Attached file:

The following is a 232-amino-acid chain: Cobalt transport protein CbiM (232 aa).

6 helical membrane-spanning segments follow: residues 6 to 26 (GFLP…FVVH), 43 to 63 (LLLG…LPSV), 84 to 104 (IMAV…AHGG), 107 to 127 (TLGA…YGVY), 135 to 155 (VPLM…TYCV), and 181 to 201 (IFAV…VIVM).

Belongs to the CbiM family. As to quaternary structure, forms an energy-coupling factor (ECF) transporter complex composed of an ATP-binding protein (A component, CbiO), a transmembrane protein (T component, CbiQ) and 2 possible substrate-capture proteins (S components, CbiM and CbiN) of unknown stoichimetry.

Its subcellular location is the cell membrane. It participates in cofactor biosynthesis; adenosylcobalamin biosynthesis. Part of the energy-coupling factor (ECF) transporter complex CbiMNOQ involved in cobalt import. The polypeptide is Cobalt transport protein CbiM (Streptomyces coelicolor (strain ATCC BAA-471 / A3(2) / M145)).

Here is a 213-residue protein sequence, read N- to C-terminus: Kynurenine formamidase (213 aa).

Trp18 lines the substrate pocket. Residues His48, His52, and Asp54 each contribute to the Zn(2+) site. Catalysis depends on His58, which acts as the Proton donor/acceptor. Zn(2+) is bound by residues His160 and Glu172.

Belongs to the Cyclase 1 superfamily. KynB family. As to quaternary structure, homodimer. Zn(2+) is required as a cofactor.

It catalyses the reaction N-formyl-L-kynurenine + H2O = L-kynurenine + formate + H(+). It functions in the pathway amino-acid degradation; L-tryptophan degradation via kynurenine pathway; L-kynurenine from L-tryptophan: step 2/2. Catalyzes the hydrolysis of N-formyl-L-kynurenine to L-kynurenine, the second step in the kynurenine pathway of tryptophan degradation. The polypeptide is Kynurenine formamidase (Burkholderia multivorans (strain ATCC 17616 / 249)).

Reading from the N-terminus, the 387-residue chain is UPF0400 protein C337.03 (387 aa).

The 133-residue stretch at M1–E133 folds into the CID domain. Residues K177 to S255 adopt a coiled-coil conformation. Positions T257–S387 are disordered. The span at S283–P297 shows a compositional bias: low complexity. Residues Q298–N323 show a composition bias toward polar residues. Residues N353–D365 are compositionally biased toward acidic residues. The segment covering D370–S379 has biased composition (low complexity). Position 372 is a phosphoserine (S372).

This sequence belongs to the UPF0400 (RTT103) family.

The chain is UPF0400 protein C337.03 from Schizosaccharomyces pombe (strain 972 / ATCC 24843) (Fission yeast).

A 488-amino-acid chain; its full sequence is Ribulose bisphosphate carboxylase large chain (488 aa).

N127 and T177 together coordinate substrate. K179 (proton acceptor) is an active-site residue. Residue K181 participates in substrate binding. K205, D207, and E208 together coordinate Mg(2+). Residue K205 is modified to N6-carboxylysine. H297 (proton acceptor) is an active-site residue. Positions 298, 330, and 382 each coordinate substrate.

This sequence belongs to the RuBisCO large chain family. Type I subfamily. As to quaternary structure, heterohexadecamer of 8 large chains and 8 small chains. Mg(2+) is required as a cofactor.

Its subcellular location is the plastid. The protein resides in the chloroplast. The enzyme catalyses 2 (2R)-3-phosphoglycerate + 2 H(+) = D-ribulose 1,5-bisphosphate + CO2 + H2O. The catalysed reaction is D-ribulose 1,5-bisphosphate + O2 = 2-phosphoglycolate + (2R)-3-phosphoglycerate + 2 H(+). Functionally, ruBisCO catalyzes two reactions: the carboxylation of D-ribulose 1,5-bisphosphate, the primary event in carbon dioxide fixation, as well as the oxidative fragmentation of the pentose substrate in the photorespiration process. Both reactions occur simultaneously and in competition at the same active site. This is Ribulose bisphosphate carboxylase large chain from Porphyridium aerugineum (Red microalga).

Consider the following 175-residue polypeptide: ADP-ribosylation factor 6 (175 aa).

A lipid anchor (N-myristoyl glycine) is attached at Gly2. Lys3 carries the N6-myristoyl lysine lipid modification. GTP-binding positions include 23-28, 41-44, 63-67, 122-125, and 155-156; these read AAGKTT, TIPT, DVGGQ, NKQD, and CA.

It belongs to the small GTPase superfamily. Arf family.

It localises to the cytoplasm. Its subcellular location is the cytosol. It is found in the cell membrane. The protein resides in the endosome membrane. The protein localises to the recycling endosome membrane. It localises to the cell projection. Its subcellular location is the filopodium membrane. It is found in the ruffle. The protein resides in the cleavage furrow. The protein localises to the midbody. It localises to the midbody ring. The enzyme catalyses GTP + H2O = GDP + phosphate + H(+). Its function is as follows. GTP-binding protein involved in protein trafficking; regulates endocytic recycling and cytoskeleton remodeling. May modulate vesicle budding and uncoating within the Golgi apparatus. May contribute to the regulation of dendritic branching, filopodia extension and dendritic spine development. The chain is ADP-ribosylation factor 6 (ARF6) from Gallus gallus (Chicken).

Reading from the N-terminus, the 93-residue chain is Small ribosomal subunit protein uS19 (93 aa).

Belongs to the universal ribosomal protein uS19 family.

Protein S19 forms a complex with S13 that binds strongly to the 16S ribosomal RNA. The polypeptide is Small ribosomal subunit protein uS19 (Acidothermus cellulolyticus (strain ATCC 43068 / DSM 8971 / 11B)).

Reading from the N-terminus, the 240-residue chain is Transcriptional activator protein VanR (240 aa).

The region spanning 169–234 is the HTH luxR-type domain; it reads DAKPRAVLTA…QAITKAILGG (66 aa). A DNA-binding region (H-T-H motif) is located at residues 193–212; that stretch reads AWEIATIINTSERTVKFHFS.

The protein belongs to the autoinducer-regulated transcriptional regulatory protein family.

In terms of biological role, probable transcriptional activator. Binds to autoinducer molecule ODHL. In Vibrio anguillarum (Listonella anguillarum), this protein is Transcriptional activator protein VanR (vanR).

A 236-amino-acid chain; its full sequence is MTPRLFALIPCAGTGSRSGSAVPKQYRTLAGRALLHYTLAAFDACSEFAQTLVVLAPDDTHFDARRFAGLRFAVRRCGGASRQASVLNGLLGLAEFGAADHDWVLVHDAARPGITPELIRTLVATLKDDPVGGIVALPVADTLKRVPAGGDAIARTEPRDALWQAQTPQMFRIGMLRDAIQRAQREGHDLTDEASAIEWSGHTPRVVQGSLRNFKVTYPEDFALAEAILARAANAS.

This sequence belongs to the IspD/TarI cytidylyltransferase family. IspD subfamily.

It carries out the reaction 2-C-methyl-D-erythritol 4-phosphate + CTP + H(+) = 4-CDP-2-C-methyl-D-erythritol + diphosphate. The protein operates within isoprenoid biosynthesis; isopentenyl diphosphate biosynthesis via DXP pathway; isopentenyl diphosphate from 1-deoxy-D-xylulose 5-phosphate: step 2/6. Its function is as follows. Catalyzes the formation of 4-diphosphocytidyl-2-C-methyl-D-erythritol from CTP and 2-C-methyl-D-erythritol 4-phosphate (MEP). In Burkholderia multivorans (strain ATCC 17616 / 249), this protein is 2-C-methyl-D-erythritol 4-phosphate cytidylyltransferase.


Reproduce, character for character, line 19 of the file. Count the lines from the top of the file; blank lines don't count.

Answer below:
It belongs to the small GTPase superfamily. Arf family.